Let’s get back to Thich Nhat Hanh, and the important notion of conscious choices; through his mindfulness trainings, he calls us to make five deep commitments: • Cherish all life on Earth – cultivating compassion and learning ways to protect our people ad planet; • Practice generosity and social justice – become aware of the suffering cause by exploitation, social injustice and oppression, and commit to cultivate wellbeing of people, animals, plants and minerals; • Responsibility in relationships – cultivating responsibility and learning ways to protect the safety and integrity of individuals, couples, families and society; • Loving speech and deep listening – to bring joy and happiness and relieve others of their suffering; and • Mindful consumption and eating – which involves recognising exactly what we need to consume (in all senses of the word), and what not to consume, in order to keep our bodies, minds and the Earth healthy. If we were all to adopt these teachings in full, there is no doubt in my mind that the effect would be completely transformative. But this will have huge implications for all our businesses, and the ways in which we run our economies.
The consumption challenge In particular, the notion of mindful consumption, presents a major challenge to our whole economic model and way of life, we have cultured in the West overt the last fifty years or more. But as George Monbiot reminds us – we have to do this, anyway – we have to stop hiding behind our eco-efficiency initiatives and deal with the fundamental problem of consumption – it lies at the heart of our key www.themirrorinspires.com
sustainability challenges; of climate change, resource scarcity, and a looming energy crisis. Can we shift towards a low/zero growth model and make the transition away from a damaging and wasteful economy? This is a major topic in its own right, and one that we will aim to explore in more detail in a future article. But, let’s explore a little further, here, how mindfulness might help. As Professor Joes Magnusson, author of Mindful Economics, puts it “Mindfulness is calm openness, and at the same time piercing the layers of delusion that have been accumulating, collectively in our minds and institutions.” The implication being that it helps us see past the delusions of a consumer-based and materialistic society, to find a more meaningful, less material approach. But this, we know, is somewhat at odds with the prevailing corporate business paradigm and our endless pursuit of growth. And while many may privately admit that the goal of endless growthis not sustainable, or even possible; we somehow find it too hard, to move to a different model. Growth pre-occupies our businesses, and our beleaguered governments. And as Jo Confino points out, the fear of radical change and failure holds us back. Of course, we also know that the current system starts to unravel and ultimately collapse,if we don’t achieve continuous growth – a major inherent design flaw that we will have to address, one day. But another reason that makes it feel like a challenge that is just too hard to resolve. We have become addicted to growth. But there is some great pioneering economic ‘design work’ by the likes of Peter Victor, Tim Jackson and David Korten, that can help us find a vision and a plan for a better approach. Although, there is less empirical evidence of businesses that have successfully made the transition to a low/no growth economy – optimising, rather than maximising growth. And while there are an increasing number of businesses getting engaged in the circular economy approach, aiming to maximise the range of resources in use, many of these businesses are still broadly operating within a growth paradigm – still striving towards year-on-year growth in sales. We may need to come at the challenge form both ends optimising resource use, certainly, but also optimising growth, and the size of our businesses.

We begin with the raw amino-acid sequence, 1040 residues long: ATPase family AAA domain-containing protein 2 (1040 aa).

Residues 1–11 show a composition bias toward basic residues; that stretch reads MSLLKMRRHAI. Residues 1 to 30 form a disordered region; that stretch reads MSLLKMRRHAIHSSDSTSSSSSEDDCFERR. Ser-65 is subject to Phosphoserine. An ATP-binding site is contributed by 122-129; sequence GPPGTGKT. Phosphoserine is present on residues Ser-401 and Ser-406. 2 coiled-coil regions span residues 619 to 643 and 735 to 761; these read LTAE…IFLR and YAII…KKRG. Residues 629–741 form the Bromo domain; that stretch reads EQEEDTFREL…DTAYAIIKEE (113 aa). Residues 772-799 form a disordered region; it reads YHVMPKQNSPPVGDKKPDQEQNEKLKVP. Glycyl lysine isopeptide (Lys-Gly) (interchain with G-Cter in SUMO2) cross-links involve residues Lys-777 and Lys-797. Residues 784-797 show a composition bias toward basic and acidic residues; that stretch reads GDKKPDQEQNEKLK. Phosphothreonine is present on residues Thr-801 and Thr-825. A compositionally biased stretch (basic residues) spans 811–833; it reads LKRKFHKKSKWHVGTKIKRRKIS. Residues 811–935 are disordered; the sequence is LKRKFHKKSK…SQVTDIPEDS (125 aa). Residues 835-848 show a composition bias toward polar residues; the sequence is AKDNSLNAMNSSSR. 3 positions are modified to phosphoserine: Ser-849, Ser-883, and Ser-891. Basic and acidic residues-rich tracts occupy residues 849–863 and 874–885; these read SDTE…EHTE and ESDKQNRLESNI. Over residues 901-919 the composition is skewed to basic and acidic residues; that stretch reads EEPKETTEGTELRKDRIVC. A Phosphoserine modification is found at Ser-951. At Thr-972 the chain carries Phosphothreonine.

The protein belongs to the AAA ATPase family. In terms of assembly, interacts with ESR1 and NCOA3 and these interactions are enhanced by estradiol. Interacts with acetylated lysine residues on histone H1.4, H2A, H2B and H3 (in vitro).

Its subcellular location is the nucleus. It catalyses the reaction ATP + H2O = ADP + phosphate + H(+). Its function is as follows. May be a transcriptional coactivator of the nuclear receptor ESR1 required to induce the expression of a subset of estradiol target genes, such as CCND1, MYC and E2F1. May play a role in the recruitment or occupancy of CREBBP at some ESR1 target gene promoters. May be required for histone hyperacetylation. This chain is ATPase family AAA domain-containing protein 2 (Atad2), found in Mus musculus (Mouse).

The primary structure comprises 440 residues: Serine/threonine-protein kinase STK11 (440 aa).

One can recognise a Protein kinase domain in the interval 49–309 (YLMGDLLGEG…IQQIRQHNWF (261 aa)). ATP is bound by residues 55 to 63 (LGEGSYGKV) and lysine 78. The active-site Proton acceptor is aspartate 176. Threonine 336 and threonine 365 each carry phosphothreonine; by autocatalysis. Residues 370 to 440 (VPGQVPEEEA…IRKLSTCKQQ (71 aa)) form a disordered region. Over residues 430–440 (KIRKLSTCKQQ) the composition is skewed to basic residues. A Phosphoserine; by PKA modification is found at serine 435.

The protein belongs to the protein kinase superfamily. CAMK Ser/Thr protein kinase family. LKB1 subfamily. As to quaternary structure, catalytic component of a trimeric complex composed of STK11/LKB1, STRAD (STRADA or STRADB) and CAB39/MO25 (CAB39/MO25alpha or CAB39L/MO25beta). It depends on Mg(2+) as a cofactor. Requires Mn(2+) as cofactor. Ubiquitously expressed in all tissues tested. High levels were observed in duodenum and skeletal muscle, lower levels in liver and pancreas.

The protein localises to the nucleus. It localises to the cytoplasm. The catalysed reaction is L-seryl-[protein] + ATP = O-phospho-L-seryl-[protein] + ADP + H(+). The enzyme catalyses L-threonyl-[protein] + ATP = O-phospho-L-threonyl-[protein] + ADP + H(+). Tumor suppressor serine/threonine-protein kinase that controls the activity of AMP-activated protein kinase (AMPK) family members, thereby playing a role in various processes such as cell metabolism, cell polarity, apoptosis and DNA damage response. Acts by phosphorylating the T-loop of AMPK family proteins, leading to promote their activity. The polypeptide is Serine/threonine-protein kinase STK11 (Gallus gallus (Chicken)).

Patagonia, the Californian outdoor clothing company, is perhaps one of the best known examples of a company, that really seems to be engaging with a mindful approach to consumption – by taking the seemingly counterintuitive approach to encouraging its customers to buy less! And really pushing the re-use, repair and recycling business model – in pursuit of the company’s mission of building the best product, causing no unnecessary harm, and using business to inspire and implement solutions to the environmental crisis. Yvon Chouinard, the founder of Patagonia, also sees that there is a “proper size” for the company, and as he says in his inspirational talk – The Education of a Reluctant Businessman – “There are no three star French restaurants with fifty tables – it’s impossible.” Patagonia, based on its values and principles, simply cannot become a large company. As Schumacher urged us forty years ago, small really can be beautiful. And what influenced the approach at Patagonia? Whether formalised or not, Chouinard points to his life-long study of Buddhist philosophies as being a major influence underpinning his work; a mindful approach to consumption.